A book by George Orwell
Overview of the Story
Despair vs. Hope Motif
Despair vs. Hope is often a motif in 1984, where despair usually defeats hope. One example is when Winston looks at a man named O'Brien and shares a look with him. This shows his hope of someone in whom he can trust on page 18, "'I am with you,' O'Brien seemed to be saying to him. 'I know precisely what you are feeling. I know all about your contempt, your hatred, your disgust. But don't worry, I am on your side!'" A second example of hope in 1984 is when Winston thinks on page 60, "If there was hope, it must lie in the proles, because only there, in those swarming disregarded masses, eighty-five per cent of the population of Oceania, could the force to destroy the Party ever be generated." This shows his hope of someone being able to defeat the Party and create a new government.
Despair is a very poignant motif in this story, because of how the book is a warning of how horrible our government could become in the future. One example of despair in the story is on page 23, when Winston talks about children growing up to spy on everyone, including their own parents. One woman's despair was shown in this quote when she sees how her child has grown to be, "But what most struck Winston was the look of helpless fright on the woman's grayish face." Another example of despair is when Winston is locked in a cell in the Ministry of Love and he feels despair for what will happen to him. This quote is on page 189 and describes his fear, "When it grew better, panic took hold of him. There were moments when he foresaw the things that would happen to him with such actuality that his heart galloped and his breath stopped."
A third example of despair is shown through Room 101, a room in the Ministry of Love that is dreaded fearfully by prisoners. One man shows this on page 195,
"'Room 101,' he said.
There was a gasp and a flurry at Winston's side. There, the man had actually flung himself on his knees on the floor, with his hands clasped together.
'Comrade! Officer!' he cried. 'You don't have to take me to that place! Haven't I told you everything already? What else is it you want to know? There's nothing I wouldn't confess, nothing! Just tell me what it is and I'll confess it straight off. Write it down and I'll sign it- anything! Not Room 101!'"
This quote shows how the man fears Room 101 so much that he'll tell the officer whatever he needs to know.
Throughout the book, the Party uses fear and despair to control its citizens. While some people, like Winston, might have temporary hope that they can defeat the Party, the Party uses torture to make them fear the Party again. In the beginning of the story, Winston has hope to defeat the Party, but when he is captured and tortured, his way of thinking changes completely until he has no hope. In the end, despair won over hope.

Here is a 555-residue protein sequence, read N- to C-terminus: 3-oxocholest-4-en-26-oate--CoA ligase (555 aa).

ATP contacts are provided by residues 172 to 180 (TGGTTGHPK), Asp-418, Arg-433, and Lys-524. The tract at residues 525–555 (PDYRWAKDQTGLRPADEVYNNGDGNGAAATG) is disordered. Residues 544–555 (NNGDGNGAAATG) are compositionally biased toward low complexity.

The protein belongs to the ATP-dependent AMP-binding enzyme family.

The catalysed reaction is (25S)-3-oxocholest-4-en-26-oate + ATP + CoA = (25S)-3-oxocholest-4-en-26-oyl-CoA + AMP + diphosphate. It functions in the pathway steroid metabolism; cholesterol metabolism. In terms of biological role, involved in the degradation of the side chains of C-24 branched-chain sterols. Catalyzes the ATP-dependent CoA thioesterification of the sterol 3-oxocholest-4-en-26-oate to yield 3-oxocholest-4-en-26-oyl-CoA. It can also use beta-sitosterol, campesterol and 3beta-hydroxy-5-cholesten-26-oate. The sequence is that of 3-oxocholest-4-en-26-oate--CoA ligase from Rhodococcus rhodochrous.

This picture shows Big Brother, the leader of the Party, who destroys all hope.
"Sites and Keywords Being Monitored by the DHS." Motley News. N.p., 30 Dec. 2011. Web. 30 Nov. 2015.
I would give this book 4 out of 5 stars. This is because while most of the book was well-written and was moderately interesting, it had some flaws. One large flaw that frustrated me a little was how the book that Winston received from O'Brien was 26 pages from 1984. This book had important information, but it was boring and I struggled to keep reading it. Another flaw was that I didn't find Winston to be very likeable and towards the end of the book, I didn't feel much emotion towards him.
But while there were some parts of 1984 that I didn't enjoy, there were other parts that were well-written. George Orwell's story tells a frightening vision of the future and a warning of what could happen. The idea of his vision becoming true made the story interesting and kept my attention throughout the book.
Overall, I think that the book was alright, a little better than a 3 star rating. I wouldn't recommend it to my peers.
"We shall meet in the place where there is no darkness." -page 25
"If there is hope, wrote Winston, it lies in the proles." - page 60
"Freedom is the freedom to say that two plus two make four. If that is granted, all else follows." - page 69
"At the sight of the words I love you the desire to stay alive had welled up in him, and the taking of minor risks suddenly seemed stupid." - page 91
"But it was all right, everything was all right, the struggle was finished. He had won the victory over himself." - page 245